What options do you have when the child support you’re owed is not paid? Find out in this guide on how to enforce child support payments.
Once mandated by the court, child support is non-negotiable. The person responsible for paying it has two options: pay up or face jail.
At the same time, failure to pay child support isn’t uncommon. In 2013, 5.7 million custodial parents were owed $32.9 billion in child support. They only received about 68.5 percent of those payments. Less than half received all the money owed.
If you’re owed child support from your child’s other parent you aren’t alone, and you have options. Here’s what all custodial parents need to know about how to enforce child support in Nebraska.
Your Options for Enforcing Child Support in Nebraska
Child support pays for the cost of primary care and medical support for children. It exists to help the receiving parent, who usually has full physical custody, pay for the essential costs of childcare. A deal is typically set via a child support order, which considers each parent’s income along with the child support guidelines, a mathematical formula that indicates the appropriate child support payment.
In Nebraska, the Department of Health & Human Services’ Child Support Enforcement (CSE) unit enforces both state and federal laws related to child support.
If the paying parent fails to pay or only makes part of the payment, then CSE has several tools to bring the account back up to date.
CSE has the legal right to:
- Withhold money from the paying parent’s paycheck
- Report missed payments to the consumer credit bureaus; after three months of non-payment,
- Suspend the paying parent’s licenses (driver’s licenses, professional or occupational license, and hunting and fishing licenses)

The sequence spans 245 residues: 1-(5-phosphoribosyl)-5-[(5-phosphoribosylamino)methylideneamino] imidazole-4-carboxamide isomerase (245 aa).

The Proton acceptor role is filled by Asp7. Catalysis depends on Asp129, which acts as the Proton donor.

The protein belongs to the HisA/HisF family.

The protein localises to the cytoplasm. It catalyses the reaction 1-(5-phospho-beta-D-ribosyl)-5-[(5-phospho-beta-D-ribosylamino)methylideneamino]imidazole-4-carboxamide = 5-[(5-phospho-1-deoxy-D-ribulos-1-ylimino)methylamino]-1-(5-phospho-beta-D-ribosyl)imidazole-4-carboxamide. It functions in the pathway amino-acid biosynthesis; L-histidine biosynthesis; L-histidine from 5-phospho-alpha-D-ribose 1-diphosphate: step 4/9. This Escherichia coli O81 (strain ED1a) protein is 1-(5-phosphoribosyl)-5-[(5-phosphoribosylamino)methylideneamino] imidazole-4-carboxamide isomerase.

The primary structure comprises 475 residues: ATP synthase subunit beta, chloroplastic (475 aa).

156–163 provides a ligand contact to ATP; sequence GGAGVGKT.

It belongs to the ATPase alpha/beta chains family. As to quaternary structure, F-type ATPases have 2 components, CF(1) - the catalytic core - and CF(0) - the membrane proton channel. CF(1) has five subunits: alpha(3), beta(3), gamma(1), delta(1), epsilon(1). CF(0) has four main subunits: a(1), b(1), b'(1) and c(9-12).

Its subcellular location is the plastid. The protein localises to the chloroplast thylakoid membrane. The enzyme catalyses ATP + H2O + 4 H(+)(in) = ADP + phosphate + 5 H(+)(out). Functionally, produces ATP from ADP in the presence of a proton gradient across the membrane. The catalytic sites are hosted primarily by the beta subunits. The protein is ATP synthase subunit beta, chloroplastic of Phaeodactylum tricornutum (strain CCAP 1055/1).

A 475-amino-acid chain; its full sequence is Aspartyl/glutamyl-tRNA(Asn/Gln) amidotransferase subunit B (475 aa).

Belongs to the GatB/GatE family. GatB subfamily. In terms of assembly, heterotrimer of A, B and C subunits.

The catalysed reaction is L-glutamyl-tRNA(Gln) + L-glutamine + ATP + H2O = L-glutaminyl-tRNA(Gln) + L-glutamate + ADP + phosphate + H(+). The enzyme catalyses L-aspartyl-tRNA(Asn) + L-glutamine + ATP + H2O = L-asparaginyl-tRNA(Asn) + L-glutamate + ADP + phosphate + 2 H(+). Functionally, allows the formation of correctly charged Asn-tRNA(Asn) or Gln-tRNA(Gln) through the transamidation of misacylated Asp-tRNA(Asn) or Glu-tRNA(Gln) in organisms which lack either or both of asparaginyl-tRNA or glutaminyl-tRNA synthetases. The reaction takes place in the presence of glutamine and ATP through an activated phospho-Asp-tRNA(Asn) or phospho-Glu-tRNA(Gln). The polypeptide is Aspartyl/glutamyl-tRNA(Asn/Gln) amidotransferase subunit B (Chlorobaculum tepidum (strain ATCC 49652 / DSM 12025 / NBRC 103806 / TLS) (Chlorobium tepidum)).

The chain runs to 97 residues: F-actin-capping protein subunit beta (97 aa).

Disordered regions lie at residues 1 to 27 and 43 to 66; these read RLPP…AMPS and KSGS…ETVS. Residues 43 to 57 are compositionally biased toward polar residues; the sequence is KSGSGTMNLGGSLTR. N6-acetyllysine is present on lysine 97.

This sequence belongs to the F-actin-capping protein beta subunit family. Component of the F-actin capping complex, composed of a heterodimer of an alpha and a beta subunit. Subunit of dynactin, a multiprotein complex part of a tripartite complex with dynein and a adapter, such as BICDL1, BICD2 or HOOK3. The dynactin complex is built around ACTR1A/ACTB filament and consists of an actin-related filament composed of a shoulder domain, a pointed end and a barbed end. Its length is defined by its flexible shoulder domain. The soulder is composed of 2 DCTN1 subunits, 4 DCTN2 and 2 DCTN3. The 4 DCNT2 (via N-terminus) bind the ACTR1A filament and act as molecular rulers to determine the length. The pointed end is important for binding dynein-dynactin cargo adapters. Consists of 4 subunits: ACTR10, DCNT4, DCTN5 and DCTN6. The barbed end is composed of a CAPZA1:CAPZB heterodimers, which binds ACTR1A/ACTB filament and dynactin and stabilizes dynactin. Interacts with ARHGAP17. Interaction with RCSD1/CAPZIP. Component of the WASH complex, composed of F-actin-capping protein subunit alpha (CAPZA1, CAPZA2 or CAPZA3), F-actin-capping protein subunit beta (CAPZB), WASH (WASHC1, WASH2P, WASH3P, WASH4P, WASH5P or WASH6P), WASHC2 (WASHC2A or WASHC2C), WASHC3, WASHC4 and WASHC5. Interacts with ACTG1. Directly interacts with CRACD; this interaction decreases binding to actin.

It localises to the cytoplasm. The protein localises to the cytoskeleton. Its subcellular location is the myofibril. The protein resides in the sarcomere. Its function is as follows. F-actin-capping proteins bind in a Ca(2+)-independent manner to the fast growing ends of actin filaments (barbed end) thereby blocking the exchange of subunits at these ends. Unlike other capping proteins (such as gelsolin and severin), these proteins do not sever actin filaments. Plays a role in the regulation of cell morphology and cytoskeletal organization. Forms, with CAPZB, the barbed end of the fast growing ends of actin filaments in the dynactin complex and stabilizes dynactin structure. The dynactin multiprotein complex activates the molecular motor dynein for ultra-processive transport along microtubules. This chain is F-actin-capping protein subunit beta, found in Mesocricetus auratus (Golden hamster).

Once the amount due reaches over $2,500, CSE may choose to refer the case to the U.S. State Department. The State Department then revokes, suspends, or denies a passport or passport card to the parent in arrears, which prevents them from leaving the U.S.
The paying parent must make acceptable payment arrangements before CSE takes their name off the travel list. It can take two to three weeks for CSE to finish reporting to the State Department. Check out the Handbook on Child Support Enforcement for more answers to your CSE questions.
At three months past due, the CSE can use tactics like:
- Garnishing the parent’s bank account(s) (both in and out of state bank accounts)
- File liens against their property (real estate)
- Intercept state and federal tax returns
- Sell the paying parent’s property
- Charge interest on accounts
- Contact other states (if the parent moves)
- Hold the parent in contempt
All of these are serious tactics, and once CSE uses these resources, it won’t lift them until the accounts are current.
Contempt is perhaps the most severe of all these processes. It is a legal action that requires the parent to explain to a judge why they have not paid child support. At its most severe, the paying parent can end up in jail.
Can I Deny Visitation for Failure to Pay Child Support?